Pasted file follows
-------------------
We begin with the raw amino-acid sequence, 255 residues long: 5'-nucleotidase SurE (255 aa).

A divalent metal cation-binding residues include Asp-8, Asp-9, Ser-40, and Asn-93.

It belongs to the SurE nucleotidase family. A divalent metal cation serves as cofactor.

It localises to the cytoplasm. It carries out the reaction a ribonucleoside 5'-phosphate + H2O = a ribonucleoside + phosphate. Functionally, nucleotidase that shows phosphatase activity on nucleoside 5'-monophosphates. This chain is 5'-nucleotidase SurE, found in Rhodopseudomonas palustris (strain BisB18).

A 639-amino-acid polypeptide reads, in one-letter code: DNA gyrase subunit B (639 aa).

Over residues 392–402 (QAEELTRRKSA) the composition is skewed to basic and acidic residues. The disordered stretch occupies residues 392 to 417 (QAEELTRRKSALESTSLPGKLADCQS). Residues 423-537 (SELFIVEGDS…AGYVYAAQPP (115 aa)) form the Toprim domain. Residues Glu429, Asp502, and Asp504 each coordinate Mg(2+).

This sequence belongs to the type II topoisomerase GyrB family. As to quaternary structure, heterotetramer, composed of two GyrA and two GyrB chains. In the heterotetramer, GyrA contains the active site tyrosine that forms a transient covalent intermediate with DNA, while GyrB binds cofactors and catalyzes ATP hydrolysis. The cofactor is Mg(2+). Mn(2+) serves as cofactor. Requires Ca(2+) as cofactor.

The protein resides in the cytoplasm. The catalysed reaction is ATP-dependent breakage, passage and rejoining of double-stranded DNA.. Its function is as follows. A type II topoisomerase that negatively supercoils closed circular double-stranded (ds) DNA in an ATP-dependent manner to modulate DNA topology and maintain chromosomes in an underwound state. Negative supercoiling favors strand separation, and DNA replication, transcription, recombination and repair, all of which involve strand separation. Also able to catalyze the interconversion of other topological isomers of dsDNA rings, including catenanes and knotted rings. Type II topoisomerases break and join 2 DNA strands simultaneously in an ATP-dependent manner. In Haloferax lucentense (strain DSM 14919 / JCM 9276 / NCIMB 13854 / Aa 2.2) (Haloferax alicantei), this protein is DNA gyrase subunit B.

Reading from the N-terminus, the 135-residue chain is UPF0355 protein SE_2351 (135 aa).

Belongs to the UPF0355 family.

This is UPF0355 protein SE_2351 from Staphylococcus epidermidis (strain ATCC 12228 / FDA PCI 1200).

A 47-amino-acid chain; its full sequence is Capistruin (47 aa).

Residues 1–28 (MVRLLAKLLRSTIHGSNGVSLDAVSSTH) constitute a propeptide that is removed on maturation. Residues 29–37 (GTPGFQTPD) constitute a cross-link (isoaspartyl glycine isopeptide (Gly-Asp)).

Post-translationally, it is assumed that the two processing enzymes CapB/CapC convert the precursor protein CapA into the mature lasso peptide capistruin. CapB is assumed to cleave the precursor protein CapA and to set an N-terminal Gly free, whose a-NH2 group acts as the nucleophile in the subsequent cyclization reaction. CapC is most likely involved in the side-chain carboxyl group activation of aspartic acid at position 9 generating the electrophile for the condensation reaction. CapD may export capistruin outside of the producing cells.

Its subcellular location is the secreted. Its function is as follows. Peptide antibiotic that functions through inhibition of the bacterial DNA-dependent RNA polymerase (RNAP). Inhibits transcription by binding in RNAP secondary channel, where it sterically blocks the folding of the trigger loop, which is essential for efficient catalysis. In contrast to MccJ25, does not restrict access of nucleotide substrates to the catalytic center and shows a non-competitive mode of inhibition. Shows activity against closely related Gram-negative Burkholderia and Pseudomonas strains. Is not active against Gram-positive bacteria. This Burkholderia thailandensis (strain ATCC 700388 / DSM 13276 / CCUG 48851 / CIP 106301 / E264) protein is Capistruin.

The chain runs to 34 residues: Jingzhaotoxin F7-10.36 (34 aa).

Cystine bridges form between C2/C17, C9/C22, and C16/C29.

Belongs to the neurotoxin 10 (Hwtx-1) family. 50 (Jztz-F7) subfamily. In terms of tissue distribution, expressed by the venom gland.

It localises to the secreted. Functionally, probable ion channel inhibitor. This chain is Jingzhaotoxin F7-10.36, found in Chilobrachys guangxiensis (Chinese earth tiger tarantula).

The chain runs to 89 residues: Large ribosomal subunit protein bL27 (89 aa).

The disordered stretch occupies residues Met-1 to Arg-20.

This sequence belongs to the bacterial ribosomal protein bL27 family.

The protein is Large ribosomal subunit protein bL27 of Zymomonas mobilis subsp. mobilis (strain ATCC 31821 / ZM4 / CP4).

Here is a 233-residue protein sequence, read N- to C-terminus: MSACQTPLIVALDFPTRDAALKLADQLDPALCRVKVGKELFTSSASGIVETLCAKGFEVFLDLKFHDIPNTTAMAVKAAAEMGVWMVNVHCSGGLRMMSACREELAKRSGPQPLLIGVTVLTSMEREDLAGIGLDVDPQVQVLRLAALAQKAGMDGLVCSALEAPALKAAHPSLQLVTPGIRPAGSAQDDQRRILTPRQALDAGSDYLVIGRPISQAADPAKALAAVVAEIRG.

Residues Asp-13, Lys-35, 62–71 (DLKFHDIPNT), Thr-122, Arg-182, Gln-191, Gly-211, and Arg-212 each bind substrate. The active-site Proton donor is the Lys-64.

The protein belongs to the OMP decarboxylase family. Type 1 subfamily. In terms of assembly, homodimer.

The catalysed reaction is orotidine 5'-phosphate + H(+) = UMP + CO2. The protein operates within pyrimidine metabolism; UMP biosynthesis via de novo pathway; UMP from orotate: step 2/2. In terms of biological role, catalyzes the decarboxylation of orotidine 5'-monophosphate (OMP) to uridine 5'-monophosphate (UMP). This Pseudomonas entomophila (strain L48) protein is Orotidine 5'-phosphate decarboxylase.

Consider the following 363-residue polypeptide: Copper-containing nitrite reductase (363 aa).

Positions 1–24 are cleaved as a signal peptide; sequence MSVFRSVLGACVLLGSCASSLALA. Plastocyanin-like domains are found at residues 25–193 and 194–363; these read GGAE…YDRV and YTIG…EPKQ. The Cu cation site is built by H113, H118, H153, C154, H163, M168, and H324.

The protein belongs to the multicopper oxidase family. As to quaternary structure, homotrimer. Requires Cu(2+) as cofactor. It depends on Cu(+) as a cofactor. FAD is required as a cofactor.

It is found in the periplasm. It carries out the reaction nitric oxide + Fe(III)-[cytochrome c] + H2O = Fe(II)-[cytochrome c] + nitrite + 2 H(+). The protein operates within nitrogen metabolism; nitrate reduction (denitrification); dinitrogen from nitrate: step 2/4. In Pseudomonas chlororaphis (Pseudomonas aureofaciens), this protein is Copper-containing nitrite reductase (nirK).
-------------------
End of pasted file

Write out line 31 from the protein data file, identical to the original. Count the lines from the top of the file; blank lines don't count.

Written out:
It is found in the periplasm. It carries out the reaction nitric oxide + Fe(III)-[cytochrome c] + H2O = Fe(II)-[cytochrome c] + nitrite + 2 H(+). The protein operates within nitrogen metabolism; nitrate reduction (denitrification); dinitrogen from nitrate: step 2/4. In Pseudomonas chlororaphis (Pseudomonas aureofaciens), this protein is Copper-containing nitrite reductase (nirK).